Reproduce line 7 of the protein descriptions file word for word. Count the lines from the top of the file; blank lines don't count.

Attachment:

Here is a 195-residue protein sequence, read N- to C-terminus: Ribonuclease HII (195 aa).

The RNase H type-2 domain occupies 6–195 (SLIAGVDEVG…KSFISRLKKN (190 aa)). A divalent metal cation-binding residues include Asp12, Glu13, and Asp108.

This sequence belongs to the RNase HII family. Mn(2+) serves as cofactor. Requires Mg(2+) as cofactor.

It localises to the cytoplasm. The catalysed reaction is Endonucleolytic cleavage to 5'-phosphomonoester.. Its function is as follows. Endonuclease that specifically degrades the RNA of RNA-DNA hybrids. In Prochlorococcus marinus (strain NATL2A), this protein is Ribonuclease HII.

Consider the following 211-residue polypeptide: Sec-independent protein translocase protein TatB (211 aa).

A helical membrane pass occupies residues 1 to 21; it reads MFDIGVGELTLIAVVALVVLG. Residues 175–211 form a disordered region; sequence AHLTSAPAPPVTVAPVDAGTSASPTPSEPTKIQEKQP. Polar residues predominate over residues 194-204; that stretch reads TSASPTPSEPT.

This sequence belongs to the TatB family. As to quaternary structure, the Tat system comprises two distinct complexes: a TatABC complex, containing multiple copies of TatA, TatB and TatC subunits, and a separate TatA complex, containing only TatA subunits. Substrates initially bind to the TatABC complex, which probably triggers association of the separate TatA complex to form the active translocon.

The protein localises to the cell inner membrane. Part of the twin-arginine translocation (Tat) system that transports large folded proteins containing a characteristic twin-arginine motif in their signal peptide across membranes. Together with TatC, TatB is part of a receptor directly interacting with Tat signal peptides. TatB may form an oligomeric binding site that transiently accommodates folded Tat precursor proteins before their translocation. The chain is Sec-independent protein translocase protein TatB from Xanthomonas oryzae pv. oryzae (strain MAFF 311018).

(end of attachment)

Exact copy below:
This sequence belongs to the TatB family. As to quaternary structure, the Tat system comprises two distinct complexes: a TatABC complex, containing multiple copies of TatA, TatB and TatC subunits, and a separate TatA complex, containing only TatA subunits. Substrates initially bind to the TatABC complex, which probably triggers association of the separate TatA complex to form the active translocon.